These are the guidelines to create the best quality products out of North American PacoVicuna® fiber, often referred to as PV, and to help customers find the same, or very similar, high quality of yarns from the different member farms.
The members of PVA shear their animals every 1 or 2 years. Each fleece is sampled and sent for
lab testing to be analyzed for different fiber characteristics, like the micron count and
curvature. This data is used for selecting the correct fiber for specific products, becomes part of
our EPD program with CSU, and the members’ breeding decisions.
North American Paco-Vicunas® have very strong guard hairs that are coarse, straight, and most
of them are extending well beyond the fine fibers of the fleece.
All PV fiber has to be de-haired properly, or it will be prickly. With the currently available
options of mills in the US, it is hard to guarantee every batch adheres to the same level of being
de-haired without lab testing. At the moment there is no international standard of the amount
of guard hair being present in products of wool and animal fibers, except cashmere. The PVA
will strive to establish that in the future for products of PV.
As with any fiber being processed, the more uniformity you have, the better “hand” as well as
quality the product will have. The two main aspects where to look for uniformity are fineness
and staple length. Curvature, which is considered the measurement of memory, will be crucial
in products that need to keep their shape.
Grade, fineness measured in microns.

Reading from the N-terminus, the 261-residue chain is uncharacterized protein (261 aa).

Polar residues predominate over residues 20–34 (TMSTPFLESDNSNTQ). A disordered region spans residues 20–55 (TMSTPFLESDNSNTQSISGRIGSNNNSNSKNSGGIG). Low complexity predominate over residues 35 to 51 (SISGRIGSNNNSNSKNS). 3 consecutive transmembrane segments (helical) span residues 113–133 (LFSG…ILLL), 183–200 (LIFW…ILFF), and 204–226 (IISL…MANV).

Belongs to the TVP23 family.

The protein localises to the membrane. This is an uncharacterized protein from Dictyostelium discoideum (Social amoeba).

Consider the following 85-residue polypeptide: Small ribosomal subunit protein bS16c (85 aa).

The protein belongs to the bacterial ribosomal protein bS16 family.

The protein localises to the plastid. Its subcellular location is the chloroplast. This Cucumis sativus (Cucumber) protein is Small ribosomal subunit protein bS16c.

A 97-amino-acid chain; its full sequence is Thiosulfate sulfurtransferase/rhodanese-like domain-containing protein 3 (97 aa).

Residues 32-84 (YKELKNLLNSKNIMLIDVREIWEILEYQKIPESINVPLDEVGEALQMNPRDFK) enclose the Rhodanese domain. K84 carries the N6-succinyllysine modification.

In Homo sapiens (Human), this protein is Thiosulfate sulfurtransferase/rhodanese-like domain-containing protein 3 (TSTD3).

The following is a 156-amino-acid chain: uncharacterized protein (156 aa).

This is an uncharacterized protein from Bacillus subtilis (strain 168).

The lower the micron count, the finer it is, and the better it will feel next to your skin. Though
North American Paco-Vicunas are very uniform within their individual fleeces, there are still
some variation in micron and staple length in each fleece. Each fleece has to be skirted, where
coarser and often shorter areas are set aside and used for a different product, or thrown away
due to too much guard hairs or excessive impurities.
Properly de-haired, all “Standard” and “Premium” PV fiber is soft enough to be worn next to
your skin. When combining fleeces for larger batches or to create variation of color, keep the
micron count within a grade, or it has to be considered to be of the highest grade present. You
will likely have a nicer product that is made with a slightly coarser grade that is very uniform,
than a wide spread of the micron count of finer grades. The guard hairs is an extreme example,
but our skin is able to notice rather subtle differences, which is the basis for textile producers
creating a grading system.
Obviously, when the micron is very fine, the fiber will not withstand a lot of abrasion. Choose
the low microns for next-to-skin and low wear and tear items. “Standard” grade PV fiber, as
mentioned above, is still soft enough to enjoy it next to your skin, but also withstands slightly
more wear and tear.
The way PVA defines the grades:
“Premium” PV grades
000 11-12.99 microns
00 13-14.99 microns
0 15-16.99 microns
“Standard” PV grades
1 17-19.99 microns
2 20-22.99 microns
3 23 microns and over
Staple, the length (and strength) of the fibers
Uniformity in the micron count creates the soft and smooth “hand” of the product. Uniformity
of staple length helps to create a stronger yarn, as shorter fibers tend to be the ones that
migrate and shed, or pill. Longer and uniform staple will have the least problem with this. We
suggest not using shorter staple than 1.5” for yarns, as it takes special equipment or a skilled
hand spinner to make it into a usable yarn. Even so, it is a yarn that is not suited for products
that experience a fair amount of abrasion. If you process at a mill, each mill has different
requirements based on their equipment set-up and skill set. As an example, for lace weight
yarns most mills ask for a minimum of 3” staple.
When a fleece is evaluated to determine its use, it is also imperative to check for possible fiber
break or tenderness. No matter how attentive a farmer is in their animal husbandry,